Newer oral contraceptive pill does not increase risk of breast cancerBMJ 2002; 325 doi: https://doi.org/10.1136/bmj.325.7371.0/i (Published 02 November 2002) Cite this as: BMJ 2002;325:i
Clinical question Does oral contraceptive use increase the risk of breast cancer?
Synopsis A previous pooled analysis of more than 50 studies with more than 150 000 patients (Lancet 1996;347:1713-27) found a slight increase in the risk of breast cancer with previous oral contraceptive use, with a relative risk of 1.1. This risk was lower for patients who took higher dose pills and for those who were currently taking oral contraceptives. However, the quality of studies included in this pooled analysis varied, and many patients used older, high dose oral contraceptives. This new study examined the same question in 4575 American women with breast cancer and 4682 matched controls. Cases were identified from cancer registries in five cities, and controls by random digit dialling. All women were interviewed to determine their history of oral contraceptive use. This well executed case-control study probably represents the highest level of evidence that we will achieve for this question, since randomised trials are not possible. The authors found absolutely no increase in the risk of breast cancer for current oral contraceptive users (adjusted odds ratio 1.0; 95% confidence interval 0.8 to 1.3) or for previous users (0.9; 0.8 to 1.0). There was some geographic variation: oral contraceptives were protective in Atlanta and Detroit but not in Seattle.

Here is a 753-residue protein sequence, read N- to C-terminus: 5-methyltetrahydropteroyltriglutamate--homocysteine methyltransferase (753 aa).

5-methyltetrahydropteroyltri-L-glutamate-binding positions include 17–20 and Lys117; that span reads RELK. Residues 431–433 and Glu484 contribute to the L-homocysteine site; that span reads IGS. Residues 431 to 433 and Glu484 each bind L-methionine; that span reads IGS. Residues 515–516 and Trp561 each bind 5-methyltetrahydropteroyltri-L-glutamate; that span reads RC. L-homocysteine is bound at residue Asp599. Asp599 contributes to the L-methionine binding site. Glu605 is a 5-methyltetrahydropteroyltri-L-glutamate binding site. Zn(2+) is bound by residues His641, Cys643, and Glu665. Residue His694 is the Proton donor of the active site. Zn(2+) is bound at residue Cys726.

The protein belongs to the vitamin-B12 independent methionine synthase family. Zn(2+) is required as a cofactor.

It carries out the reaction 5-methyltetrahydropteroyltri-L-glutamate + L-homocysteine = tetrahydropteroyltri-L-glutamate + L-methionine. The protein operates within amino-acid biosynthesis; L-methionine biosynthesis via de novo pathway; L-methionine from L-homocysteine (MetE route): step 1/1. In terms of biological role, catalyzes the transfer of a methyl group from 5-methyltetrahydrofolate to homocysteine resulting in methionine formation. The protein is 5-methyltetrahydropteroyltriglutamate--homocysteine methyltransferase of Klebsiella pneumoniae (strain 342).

Bottom line Use of newer oral contraceptives does not increase the risk of breast cancer in current or previous users.
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* Patient-Oriented Evidence that Matters. See editorial (p 983)